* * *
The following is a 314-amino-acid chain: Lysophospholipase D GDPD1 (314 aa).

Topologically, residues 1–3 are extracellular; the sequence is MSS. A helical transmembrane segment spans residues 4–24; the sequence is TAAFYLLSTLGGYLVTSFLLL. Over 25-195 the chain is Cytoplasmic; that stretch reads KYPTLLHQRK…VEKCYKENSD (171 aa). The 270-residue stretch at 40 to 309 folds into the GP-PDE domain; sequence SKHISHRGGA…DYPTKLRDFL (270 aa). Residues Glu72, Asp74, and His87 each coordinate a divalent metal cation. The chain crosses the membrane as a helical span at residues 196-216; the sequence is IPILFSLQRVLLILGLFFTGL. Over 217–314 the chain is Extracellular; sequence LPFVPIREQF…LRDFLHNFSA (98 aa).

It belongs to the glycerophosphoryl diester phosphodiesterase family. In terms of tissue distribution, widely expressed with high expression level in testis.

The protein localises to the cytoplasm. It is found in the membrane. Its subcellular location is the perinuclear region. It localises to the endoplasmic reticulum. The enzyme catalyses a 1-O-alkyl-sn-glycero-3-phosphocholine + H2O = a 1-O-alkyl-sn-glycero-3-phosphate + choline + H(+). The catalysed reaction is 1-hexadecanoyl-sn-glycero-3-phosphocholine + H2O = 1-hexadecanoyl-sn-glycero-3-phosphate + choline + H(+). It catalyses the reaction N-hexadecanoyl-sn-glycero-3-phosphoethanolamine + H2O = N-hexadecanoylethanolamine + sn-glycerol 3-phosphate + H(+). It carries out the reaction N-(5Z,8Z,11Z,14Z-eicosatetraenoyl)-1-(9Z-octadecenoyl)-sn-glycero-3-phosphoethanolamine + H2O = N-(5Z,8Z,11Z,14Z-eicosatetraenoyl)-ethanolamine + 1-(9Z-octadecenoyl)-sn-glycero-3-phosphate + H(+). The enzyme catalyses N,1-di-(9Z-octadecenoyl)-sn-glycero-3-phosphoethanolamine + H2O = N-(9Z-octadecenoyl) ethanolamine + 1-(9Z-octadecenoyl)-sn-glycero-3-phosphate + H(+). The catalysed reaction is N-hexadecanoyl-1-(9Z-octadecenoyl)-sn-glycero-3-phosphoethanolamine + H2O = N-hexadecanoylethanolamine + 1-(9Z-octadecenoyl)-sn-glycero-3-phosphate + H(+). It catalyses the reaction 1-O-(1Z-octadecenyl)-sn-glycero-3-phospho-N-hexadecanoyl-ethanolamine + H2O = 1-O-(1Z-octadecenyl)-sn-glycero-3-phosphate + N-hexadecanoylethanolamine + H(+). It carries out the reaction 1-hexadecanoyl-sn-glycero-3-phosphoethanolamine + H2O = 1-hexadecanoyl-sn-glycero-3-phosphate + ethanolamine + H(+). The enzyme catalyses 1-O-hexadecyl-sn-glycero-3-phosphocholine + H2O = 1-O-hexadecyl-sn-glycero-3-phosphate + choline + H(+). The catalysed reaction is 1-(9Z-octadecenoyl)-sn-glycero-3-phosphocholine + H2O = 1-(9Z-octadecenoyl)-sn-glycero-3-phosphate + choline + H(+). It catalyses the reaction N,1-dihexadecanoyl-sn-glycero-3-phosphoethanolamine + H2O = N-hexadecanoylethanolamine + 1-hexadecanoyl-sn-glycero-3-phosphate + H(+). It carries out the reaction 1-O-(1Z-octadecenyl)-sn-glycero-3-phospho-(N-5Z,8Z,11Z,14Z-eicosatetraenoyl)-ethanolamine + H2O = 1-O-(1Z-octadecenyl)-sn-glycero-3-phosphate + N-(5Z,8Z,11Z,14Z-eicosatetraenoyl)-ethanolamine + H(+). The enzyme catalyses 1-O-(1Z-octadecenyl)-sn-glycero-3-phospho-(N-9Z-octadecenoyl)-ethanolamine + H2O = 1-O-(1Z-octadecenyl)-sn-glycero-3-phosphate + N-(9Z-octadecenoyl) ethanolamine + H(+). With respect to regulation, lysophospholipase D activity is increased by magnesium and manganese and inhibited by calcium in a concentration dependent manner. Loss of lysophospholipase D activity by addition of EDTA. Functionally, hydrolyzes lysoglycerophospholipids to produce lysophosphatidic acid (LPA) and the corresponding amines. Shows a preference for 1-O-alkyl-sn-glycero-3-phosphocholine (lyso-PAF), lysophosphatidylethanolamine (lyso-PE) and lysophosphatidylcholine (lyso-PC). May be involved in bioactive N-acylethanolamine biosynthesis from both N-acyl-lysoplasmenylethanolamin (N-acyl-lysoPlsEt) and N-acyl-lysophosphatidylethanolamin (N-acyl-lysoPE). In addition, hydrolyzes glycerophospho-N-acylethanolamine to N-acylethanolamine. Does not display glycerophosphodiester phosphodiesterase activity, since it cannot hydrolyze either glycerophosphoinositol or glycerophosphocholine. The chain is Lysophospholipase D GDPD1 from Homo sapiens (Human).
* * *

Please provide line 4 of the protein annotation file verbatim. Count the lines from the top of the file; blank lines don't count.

The protein localises to the cytoplasm. It is found in the membrane. Its subcellular location is the perinuclear region. It localises to the endoplasmic reticulum. The enzyme catalyses a 1-O-alkyl-sn-glycero-3-phosphocholine + H2O = a 1-O-alkyl-sn-glycero-3-phosphate + choline + H(+). The catalysed reaction is 1-hexadecanoyl-sn-glycero-3-phosphocholine + H2O = 1-hexadecanoyl-sn-glycero-3-phosphate + choline + H(+). It catalyses the reaction N-hexadecanoyl-sn-glycero-3-phosphoethanolamine + H2O = N-hexadecanoylethanolamine + sn-glycerol 3-phosphate + H(+). It carries out the reaction N-(5Z,8Z,11Z,14Z-eicosatetraenoyl)-1-(9Z-octadecenoyl)-sn-glycero-3-phosphoethanolamine + H2O = N-(5Z,8Z,11Z,14Z-eicosatetraenoyl)-ethanolamine + 1-(9Z-octadecenoyl)-sn-glycero-3-phosphate + H(+). The enzyme catalyses N,1-di-(9Z-octadecenoyl)-sn-glycero-3-phosphoethanolamine + H2O = N-(9Z-octadecenoyl) ethanolamine + 1-(9Z-octadecenoyl)-sn-glycero-3-phosphate + H(+). The catalysed reaction is N-hexadecanoyl-1-(9Z-octadecenoyl)-sn-glycero-3-phosphoethanolamine + H2O = N-hexadecanoylethanolamine + 1-(9Z-octadecenoyl)-sn-glycero-3-phosphate + H(+). It catalyses the reaction 1-O-(1Z-octadecenyl)-sn-glycero-3-phospho-N-hexadecanoyl-ethanolamine + H2O = 1-O-(1Z-octadecenyl)-sn-glycero-3-phosphate + N-hexadecanoylethanolamine + H(+). It carries out the reaction 1-hexadecanoyl-sn-glycero-3-phosphoethanolamine + H2O = 1-hexadecanoyl-sn-glycero-3-phosphate + ethanolamine + H(+). The enzyme catalyses 1-O-hexadecyl-sn-glycero-3-phosphocholine + H2O = 1-O-hexadecyl-sn-glycero-3-phosphate + choline + H(+). The catalysed reaction is 1-(9Z-octadecenoyl)-sn-glycero-3-phosphocholine + H2O = 1-(9Z-octadecenoyl)-sn-glycero-3-phosphate + choline + H(+). It catalyses the reaction N,1-dihexadecanoyl-sn-glycero-3-phosphoethanolamine + H2O = N-hexadecanoylethanolamine + 1-hexadecanoyl-sn-glycero-3-phosphate + H(+). It carries out the reaction 1-O-(1Z-octadecenyl)-sn-glycero-3-phospho-(N-5Z,8Z,11Z,14Z-eicosatetraenoyl)-ethanolamine + H2O = 1-O-(1Z-octadecenyl)-sn-glycero-3-phosphate + N-(5Z,8Z,11Z,14Z-eicosatetraenoyl)-ethanolamine + H(+). The enzyme catalyses 1-O-(1Z-octadecenyl)-sn-glycero-3-phospho-(N-9Z-octadecenoyl)-ethanolamine + H2O = 1-O-(1Z-octadecenyl)-sn-glycero-3-phosphate + N-(9Z-octadecenoyl) ethanolamine + H(+). With respect to regulation, lysophospholipase D activity is increased by magnesium and manganese and inhibited by calcium in a concentration dependent manner. Loss of lysophospholipase D activity by addition of EDTA. Functionally, hydrolyzes lysoglycerophospholipids to produce lysophosphatidic acid (LPA) and the corresponding amines. Shows a preference for 1-O-alkyl-sn-glycero-3-phosphocholine (lyso-PAF), lysophosphatidylethanolamine (lyso-PE) and lysophosphatidylcholine (lyso-PC). May be involved in bioactive N-acylethanolamine biosynthesis from both N-acyl-lysoplasmenylethanolamin (N-acyl-lysoPlsEt) and N-acyl-lysophosphatidylethanolamin (N-acyl-lysoPE). In addition, hydrolyzes glycerophospho-N-acylethanolamine to N-acylethanolamine. Does not display glycerophosphodiester phosphodiesterase activity, since it cannot hydrolyze either glycerophosphoinositol or glycerophosphocholine. The chain is Lysophospholipase D GDPD1 from Homo sapiens (Human).